How to Protect your Kids’ Eyes and Ears in a Digital World

How to Protect your Kids’ Eyes and Ears in a Digital World

Because I enjoy spending time with the kids in the family so much, I almost get offended when they ask me to play with my smart-phone. I always think: “Wait, when did an app become more interesting than me?” 🙂

Just like grown-ups, kids get addicted to technology and the gadgets they are surrounded by. Most of the parents are worried, or even frustrated about the fact that apps, video games and social networks are taking the lead from traditional offline, outdoor fun. Aside from the problematic content kids can encounter in a digital world (you can find some useful info about trending issues in my previous blog post) there is an ongoing debate about the health consequences of too much screen/earphones time.

Sorry, son, your screen time is up for today!

According to American Academy of Pediatrics, today’s children are spending an average of seven hours a day on entertainment media, including TV, computers, phones and other electronic devices. Although studies conducted so far don’t show the direct connection between the amount of screen usage when you are a child and long-term vision issues, there are still issues to be concerned about. For example, we are not really sure how it affects babies’ vision and its development. Moreover, I believe that common sense would agree that too much screen time can’t be good for kids. Therefore, it is recommended that parents (grandparents, aunts):

–        Take kids to ophthalmologists regularly. That way you make sure to discover and treat potential medical problems on time. Discovering vision problems early can be of crucial importance for their treatment.

–        Limit daily screen time (maximum 2 hours). Rather than just enforcing rules, parents need to spend quality time with their kids, so that computer/phone/TV can have an awesome competitor for kids’ attention.

–        Teach kids to look away from the screen from time to time and not to suppress natural blinking. These practices can help with preventing dry eyes out and eye strain. Parents should encourage kids to take (at least) 20-second breaks away from the computer every 20 minutes and look at something at least 20 feet (approximately 6 meters) away.

–        Take care about the set up of child’s computer work station. The screen should be 20-24 inches from the child’s eyes and at a 10-15 degree angle below the child’s eye level. The light in the room should ideally be lower than the computer screen to minimize glare.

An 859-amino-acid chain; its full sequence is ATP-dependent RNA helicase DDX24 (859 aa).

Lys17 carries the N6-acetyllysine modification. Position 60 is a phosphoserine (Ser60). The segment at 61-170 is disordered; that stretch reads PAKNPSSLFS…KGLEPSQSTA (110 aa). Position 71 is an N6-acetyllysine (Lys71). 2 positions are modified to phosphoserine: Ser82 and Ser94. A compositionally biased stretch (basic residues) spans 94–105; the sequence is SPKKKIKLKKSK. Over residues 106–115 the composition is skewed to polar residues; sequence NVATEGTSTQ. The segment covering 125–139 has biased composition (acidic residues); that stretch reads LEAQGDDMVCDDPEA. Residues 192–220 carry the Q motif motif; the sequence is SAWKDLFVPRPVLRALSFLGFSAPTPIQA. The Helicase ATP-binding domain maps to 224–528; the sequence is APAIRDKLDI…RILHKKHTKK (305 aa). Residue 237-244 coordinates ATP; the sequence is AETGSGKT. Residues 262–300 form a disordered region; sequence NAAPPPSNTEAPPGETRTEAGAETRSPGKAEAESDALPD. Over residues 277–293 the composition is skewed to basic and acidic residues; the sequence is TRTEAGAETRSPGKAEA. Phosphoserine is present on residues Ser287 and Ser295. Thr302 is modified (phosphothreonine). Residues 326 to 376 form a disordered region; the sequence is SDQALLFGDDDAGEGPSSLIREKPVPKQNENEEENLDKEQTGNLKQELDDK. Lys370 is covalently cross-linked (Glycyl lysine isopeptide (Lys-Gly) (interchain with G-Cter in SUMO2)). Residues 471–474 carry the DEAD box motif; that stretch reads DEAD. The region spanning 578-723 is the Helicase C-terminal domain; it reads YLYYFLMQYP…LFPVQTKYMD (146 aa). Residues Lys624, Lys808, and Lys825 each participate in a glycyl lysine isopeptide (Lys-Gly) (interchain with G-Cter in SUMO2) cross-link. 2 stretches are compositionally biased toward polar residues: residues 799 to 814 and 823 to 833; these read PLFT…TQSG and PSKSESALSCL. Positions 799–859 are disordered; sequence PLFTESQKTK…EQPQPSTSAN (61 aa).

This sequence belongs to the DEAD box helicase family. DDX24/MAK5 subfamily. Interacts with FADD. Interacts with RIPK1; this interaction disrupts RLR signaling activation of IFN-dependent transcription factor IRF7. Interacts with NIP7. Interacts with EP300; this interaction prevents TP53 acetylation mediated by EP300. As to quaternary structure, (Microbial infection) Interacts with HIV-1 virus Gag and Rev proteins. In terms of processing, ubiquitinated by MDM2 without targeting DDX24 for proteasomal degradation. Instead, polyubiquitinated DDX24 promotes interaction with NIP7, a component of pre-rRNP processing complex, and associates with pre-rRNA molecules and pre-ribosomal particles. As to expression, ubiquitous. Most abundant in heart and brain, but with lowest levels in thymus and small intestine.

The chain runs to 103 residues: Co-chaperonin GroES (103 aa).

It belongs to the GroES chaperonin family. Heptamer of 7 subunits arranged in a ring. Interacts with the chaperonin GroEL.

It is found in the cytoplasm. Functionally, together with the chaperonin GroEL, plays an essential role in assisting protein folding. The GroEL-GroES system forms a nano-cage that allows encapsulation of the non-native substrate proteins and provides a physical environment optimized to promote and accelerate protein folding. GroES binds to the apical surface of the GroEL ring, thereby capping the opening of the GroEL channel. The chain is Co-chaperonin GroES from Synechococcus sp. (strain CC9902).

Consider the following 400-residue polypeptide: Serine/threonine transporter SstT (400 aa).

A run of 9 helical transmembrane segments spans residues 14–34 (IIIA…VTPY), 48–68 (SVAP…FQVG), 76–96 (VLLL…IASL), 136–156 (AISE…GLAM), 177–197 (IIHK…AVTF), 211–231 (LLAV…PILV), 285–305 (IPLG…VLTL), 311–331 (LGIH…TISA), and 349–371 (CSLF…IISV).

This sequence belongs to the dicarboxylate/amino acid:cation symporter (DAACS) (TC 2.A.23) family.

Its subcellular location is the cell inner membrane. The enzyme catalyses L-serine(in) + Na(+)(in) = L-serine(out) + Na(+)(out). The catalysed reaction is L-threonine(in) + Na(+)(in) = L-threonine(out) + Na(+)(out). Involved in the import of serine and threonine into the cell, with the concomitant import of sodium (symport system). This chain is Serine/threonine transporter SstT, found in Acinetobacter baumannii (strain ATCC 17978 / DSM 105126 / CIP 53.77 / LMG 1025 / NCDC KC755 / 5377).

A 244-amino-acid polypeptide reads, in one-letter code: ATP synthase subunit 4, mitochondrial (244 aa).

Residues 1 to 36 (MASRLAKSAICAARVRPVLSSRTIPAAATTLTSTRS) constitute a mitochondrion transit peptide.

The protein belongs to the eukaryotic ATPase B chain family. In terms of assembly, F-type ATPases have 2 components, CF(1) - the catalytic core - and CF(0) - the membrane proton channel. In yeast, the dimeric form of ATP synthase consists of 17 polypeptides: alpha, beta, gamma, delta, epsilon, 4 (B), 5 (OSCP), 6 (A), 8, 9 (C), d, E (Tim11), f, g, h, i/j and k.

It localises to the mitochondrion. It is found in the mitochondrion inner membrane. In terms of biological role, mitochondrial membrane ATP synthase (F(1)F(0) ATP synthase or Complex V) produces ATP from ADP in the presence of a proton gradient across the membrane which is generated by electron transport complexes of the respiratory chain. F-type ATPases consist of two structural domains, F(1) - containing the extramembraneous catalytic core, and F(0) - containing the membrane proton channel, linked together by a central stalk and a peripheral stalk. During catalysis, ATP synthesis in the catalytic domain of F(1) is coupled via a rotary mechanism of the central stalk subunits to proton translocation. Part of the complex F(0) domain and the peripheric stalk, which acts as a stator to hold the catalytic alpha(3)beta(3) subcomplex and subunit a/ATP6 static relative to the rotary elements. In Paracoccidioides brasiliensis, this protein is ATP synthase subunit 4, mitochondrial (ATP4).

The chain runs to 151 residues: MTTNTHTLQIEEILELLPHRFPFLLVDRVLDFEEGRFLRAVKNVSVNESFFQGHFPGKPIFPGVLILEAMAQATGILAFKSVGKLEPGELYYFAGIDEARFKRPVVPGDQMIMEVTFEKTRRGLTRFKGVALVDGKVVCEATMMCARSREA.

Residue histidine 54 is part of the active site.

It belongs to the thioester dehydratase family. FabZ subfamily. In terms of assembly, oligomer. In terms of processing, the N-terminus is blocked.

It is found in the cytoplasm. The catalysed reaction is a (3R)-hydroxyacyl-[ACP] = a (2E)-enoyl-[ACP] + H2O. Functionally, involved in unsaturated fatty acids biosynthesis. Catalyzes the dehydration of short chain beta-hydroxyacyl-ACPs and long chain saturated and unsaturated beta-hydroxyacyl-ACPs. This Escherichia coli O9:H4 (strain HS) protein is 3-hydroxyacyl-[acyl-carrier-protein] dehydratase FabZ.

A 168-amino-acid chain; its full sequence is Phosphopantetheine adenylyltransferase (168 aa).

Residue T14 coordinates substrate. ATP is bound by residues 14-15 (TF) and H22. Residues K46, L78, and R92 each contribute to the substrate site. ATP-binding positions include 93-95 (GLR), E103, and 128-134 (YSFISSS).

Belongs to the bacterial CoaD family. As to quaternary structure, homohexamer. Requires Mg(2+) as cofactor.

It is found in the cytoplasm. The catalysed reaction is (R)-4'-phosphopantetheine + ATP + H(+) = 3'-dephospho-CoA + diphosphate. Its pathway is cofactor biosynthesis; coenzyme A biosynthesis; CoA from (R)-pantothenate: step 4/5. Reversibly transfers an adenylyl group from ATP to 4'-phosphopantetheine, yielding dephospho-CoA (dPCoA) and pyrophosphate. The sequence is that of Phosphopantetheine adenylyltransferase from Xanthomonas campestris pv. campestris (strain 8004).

Headphones are better than earphones/ear buds for your kid.

Headphones are the best alternative because they are more hygienic and they block the background noise.

Sometimes kids want to block the noise of surrounding world (who mentioned parents?) and just enjoy their favorite music. No problem, with just a spoonful of parental oversight. Experts agree on this one – headphones are safer for your kids’ ears than earphones/ear buds that are placed directly in the ear canal. Ear buds are not that good at blocking background noise so kids tend to turn the volume up. Also, headphones are more convenient if you think about hygiene. And when it comes to kids – you can attract them with cool designs.

More recommendations include:

–        Limiting the volume of personal devices your kid uses to 60% of maximum volume.  Most of the headphones designed for kids will let you do this, and there are also apps that can help: Volume Control+ (free, Android) and Volume Sanity ($2.99, iTunes) as well as a volume restriction setting on iOS (Settings, Music, Volume Limit).

–        It is recommended to limit headphones use to a maximum of 1.5 hours per day.

Image Credits: Philippe Put


Ivana Drakic

Ivana is a political scientist by vocation and a dancer by heart. She loves to be around geeky people. This mixture explains her interests in technologies, data, writing, research.

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